Thursday, November 12, 2009

git-svn and failed svn commit hooks

The workflow of using GIT with SVN can be a steep learning curve. After the easy part of getting an SVN checkout within GIT, you could end up in a situation where an SVN pre-commit hook fails, leaving your in a bit of a muddle.

The solution to this may not be immediately obvious, so it's necessary to understand what GIT is doing under the hood.

When you have a git-svn checkout, git maintains the svn repository state in a remote branch. You work within your local branch and commit changes locally. When you're ready to commit back to SVN you'd normally just do a "git svn dcommit".

If you make some local git changes and commit locally, then do the dcommit that is rejected by a pre-commit hook, then normally in SVN you would fix the error locally and re-try your commit. In GIT the commits have been separately checked-in locally, so GIT will try to commit each change separately to SVN - but this won't work because the first local commit was rejected by SVN.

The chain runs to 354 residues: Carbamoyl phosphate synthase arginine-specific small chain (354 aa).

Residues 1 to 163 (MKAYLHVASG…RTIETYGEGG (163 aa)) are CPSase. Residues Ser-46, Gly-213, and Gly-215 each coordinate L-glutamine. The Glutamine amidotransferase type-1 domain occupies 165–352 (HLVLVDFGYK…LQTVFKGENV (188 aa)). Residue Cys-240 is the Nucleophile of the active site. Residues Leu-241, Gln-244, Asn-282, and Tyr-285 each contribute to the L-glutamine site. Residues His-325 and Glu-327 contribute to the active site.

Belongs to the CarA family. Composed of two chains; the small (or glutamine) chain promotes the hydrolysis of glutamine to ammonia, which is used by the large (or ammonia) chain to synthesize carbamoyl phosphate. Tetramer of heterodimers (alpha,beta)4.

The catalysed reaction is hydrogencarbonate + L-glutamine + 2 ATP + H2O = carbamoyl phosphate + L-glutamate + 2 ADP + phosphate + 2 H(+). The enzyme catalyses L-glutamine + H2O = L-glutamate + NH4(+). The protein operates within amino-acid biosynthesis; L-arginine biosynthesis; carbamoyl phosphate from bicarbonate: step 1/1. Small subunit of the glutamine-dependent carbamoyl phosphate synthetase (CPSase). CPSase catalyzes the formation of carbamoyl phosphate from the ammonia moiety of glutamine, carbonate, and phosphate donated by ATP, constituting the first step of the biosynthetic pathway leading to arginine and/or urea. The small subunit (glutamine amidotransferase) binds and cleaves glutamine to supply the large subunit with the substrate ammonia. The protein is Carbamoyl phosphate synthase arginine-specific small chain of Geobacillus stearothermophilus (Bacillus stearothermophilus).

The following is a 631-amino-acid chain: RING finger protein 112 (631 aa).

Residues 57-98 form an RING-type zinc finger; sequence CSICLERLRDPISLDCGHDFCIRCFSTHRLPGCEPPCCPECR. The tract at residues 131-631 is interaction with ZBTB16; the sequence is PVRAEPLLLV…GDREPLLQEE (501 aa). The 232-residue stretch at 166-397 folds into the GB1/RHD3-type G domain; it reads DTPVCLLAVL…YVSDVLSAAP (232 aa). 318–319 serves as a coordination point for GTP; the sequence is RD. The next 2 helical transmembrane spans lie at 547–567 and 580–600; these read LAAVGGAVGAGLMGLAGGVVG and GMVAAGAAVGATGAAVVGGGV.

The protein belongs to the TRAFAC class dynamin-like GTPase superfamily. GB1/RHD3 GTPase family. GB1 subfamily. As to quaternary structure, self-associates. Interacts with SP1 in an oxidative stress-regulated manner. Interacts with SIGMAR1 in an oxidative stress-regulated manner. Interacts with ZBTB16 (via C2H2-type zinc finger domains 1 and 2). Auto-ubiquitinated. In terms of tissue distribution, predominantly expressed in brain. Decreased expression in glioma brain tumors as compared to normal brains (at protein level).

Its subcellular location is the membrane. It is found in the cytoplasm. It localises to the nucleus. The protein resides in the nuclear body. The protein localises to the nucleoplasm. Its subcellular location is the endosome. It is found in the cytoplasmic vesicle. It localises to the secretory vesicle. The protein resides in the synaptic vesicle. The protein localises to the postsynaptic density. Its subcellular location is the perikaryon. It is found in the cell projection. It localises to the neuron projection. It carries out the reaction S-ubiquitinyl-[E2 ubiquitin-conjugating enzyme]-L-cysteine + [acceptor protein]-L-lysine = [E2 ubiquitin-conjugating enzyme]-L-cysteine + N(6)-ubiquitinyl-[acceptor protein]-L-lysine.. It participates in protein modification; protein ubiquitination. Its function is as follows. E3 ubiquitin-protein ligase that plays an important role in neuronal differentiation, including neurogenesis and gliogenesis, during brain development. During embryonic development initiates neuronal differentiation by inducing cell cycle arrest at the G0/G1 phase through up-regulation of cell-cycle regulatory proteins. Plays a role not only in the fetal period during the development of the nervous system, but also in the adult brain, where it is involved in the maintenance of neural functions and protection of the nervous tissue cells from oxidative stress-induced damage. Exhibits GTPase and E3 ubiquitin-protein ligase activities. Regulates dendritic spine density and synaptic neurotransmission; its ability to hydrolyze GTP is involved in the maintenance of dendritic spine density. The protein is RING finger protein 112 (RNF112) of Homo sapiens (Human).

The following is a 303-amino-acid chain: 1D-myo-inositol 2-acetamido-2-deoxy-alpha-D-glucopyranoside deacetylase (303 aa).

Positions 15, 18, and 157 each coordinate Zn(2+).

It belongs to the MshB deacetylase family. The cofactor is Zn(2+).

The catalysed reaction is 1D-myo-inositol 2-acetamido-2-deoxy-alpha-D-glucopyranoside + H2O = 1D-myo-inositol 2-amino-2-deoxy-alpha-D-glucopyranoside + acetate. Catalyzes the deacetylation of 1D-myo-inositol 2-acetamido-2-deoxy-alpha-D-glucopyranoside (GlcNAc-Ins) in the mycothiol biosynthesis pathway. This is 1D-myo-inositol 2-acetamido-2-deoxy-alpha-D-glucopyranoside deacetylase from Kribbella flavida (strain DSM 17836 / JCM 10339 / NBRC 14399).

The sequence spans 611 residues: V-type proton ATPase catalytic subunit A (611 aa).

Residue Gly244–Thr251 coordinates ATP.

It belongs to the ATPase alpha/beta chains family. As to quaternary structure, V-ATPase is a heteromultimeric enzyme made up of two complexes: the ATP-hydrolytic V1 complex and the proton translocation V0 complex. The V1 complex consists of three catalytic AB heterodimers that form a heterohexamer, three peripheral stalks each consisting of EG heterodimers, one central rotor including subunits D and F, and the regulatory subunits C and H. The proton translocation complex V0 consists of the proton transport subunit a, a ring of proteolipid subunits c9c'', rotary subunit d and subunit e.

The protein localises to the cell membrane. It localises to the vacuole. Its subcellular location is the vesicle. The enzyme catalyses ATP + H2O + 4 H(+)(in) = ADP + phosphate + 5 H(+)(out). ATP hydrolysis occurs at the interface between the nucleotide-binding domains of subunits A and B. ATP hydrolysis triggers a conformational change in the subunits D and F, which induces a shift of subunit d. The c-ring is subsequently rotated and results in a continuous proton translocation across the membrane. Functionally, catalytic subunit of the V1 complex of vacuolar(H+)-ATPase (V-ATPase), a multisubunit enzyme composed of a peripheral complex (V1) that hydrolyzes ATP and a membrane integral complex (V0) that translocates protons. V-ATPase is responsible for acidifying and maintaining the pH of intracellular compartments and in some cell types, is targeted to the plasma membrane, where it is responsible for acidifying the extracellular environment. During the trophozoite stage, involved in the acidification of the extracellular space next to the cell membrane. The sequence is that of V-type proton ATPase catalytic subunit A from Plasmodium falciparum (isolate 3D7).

The solution is to create a new git branch, forked from the current branch just before your rejected commit. To do this you would first want to look at "git log" to get the commit hash from git, then create your new branch and change to it:

$ git log
# find the commit hash you're after
$ git branch temporary_branch 68b8976ba0944
$ git checkout temporary_branch
$ git merge --squash dd7354fcd397 7f5e78f7e737ed4 5e07bf3c6f5c15
$ git svn dcommit

You'll then want to go back to your local master git branch, and likely clean up after yourself:
$ git checkout master
$ git svn rebase
$ git reset --hard HEAD
$ git branch -D temprorary_branch

Disclaimer: You'll want to check the last "reset --hard" and "branch -D" commands do lose anything before running them. I.e. don't do anything here without understanding it first!

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